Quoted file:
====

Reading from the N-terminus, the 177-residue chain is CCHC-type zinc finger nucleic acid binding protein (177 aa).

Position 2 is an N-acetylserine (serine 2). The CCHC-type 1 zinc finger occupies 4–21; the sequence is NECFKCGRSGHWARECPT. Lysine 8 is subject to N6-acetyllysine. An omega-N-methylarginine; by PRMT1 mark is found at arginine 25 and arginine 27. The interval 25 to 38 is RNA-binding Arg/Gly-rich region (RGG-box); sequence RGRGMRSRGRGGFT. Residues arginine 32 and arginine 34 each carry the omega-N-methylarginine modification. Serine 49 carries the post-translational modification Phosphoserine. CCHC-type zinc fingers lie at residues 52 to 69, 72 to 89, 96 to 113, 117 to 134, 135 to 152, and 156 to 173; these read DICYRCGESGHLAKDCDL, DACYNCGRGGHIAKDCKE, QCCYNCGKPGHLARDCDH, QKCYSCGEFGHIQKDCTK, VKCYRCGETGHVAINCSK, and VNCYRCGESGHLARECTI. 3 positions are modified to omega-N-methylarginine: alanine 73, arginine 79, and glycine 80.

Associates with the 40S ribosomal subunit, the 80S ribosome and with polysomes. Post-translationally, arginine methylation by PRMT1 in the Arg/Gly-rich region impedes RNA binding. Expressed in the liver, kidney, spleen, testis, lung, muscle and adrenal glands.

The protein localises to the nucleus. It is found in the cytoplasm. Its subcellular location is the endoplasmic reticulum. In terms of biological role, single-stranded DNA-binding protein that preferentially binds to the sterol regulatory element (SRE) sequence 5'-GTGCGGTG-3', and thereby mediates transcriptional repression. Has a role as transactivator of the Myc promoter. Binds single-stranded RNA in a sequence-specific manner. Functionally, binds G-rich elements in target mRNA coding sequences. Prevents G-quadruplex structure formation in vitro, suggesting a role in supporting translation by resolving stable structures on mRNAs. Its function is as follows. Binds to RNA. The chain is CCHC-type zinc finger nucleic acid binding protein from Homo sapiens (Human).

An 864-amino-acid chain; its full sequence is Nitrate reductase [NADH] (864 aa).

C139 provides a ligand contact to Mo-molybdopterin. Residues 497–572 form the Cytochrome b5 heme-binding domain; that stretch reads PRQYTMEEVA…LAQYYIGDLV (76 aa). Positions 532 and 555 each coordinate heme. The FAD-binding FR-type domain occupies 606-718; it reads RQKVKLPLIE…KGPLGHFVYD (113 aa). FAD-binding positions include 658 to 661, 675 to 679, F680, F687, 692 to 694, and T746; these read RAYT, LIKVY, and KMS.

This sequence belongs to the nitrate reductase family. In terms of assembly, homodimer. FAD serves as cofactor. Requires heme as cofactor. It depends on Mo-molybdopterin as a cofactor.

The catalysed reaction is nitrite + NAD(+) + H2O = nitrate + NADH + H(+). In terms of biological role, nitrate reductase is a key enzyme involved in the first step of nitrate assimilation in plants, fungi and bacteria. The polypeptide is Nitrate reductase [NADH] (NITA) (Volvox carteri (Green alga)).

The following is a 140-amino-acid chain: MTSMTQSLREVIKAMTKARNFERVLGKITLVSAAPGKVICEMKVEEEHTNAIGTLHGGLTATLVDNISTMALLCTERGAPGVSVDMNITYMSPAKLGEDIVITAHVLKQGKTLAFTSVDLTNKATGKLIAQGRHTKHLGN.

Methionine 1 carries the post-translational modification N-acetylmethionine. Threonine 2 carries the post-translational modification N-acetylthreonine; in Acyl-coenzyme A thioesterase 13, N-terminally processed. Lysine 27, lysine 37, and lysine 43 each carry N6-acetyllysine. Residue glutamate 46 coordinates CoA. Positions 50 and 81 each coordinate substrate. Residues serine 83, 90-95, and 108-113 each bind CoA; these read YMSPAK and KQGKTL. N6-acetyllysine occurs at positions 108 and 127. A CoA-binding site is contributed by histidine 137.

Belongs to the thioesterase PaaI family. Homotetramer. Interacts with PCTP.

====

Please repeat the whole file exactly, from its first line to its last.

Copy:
Reading from the N-terminus, the 177-residue chain is CCHC-type zinc finger nucleic acid binding protein (177 aa).

Position 2 is an N-acetylserine (serine 2). The CCHC-type 1 zinc finger occupies 4–21; the sequence is NECFKCGRSGHWARECPT. Lysine 8 is subject to N6-acetyllysine. An omega-N-methylarginine; by PRMT1 mark is found at arginine 25 and arginine 27. The interval 25 to 38 is RNA-binding Arg/Gly-rich region (RGG-box); sequence RGRGMRSRGRGGFT. Residues arginine 32 and arginine 34 each carry the omega-N-methylarginine modification. Serine 49 carries the post-translational modification Phosphoserine. CCHC-type zinc fingers lie at residues 52 to 69, 72 to 89, 96 to 113, 117 to 134, 135 to 152, and 156 to 173; these read DICYRCGESGHLAKDCDL, DACYNCGRGGHIAKDCKE, QCCYNCGKPGHLARDCDH, QKCYSCGEFGHIQKDCTK, VKCYRCGETGHVAINCSK, and VNCYRCGESGHLARECTI. 3 positions are modified to omega-N-methylarginine: alanine 73, arginine 79, and glycine 80.

Associates with the 40S ribosomal subunit, the 80S ribosome and with polysomes. Post-translationally, arginine methylation by PRMT1 in the Arg/Gly-rich region impedes RNA binding. Expressed in the liver, kidney, spleen, testis, lung, muscle and adrenal glands.

The protein localises to the nucleus. It is found in the cytoplasm. Its subcellular location is the endoplasmic reticulum. In terms of biological role, single-stranded DNA-binding protein that preferentially binds to the sterol regulatory element (SRE) sequence 5'-GTGCGGTG-3', and thereby mediates transcriptional repression. Has a role as transactivator of the Myc promoter. Binds single-stranded RNA in a sequence-specific manner. Functionally, binds G-rich elements in target mRNA coding sequences. Prevents G-quadruplex structure formation in vitro, suggesting a role in supporting translation by resolving stable structures on mRNAs. Its function is as follows. Binds to RNA. The chain is CCHC-type zinc finger nucleic acid binding protein from Homo sapiens (Human).

An 864-amino-acid chain; its full sequence is Nitrate reductase [NADH] (864 aa).

C139 provides a ligand contact to Mo-molybdopterin. Residues 497–572 form the Cytochrome b5 heme-binding domain; that stretch reads PRQYTMEEVA…LAQYYIGDLV (76 aa). Positions 532 and 555 each coordinate heme. The FAD-binding FR-type domain occupies 606-718; it reads RQKVKLPLIE…KGPLGHFVYD (113 aa). FAD-binding positions include 658 to 661, 675 to 679, F680, F687, 692 to 694, and T746; these read RAYT, LIKVY, and KMS.

This sequence belongs to the nitrate reductase family. In terms of assembly, homodimer. FAD serves as cofactor. Requires heme as cofactor. It depends on Mo-molybdopterin as a cofactor.

The catalysed reaction is nitrite + NAD(+) + H2O = nitrate + NADH + H(+). In terms of biological role, nitrate reductase is a key enzyme involved in the first step of nitrate assimilation in plants, fungi and bacteria. The polypeptide is Nitrate reductase [NADH] (NITA) (Volvox carteri (Green alga)).

The following is a 140-amino-acid chain: MTSMTQSLREVIKAMTKARNFERVLGKITLVSAAPGKVICEMKVEEEHTNAIGTLHGGLTATLVDNISTMALLCTERGAPGVSVDMNITYMSPAKLGEDIVITAHVLKQGKTLAFTSVDLTNKATGKLIAQGRHTKHLGN.

Methionine 1 carries the post-translational modification N-acetylmethionine. Threonine 2 carries the post-translational modification N-acetylthreonine; in Acyl-coenzyme A thioesterase 13, N-terminally processed. Lysine 27, lysine 37, and lysine 43 each carry N6-acetyllysine. Residue glutamate 46 coordinates CoA. Positions 50 and 81 each coordinate substrate. Residues serine 83, 90-95, and 108-113 each bind CoA; these read YMSPAK and KQGKTL. N6-acetyllysine occurs at positions 108 and 127. A CoA-binding site is contributed by histidine 137.

Belongs to the thioesterase PaaI family. Homotetramer. Interacts with PCTP.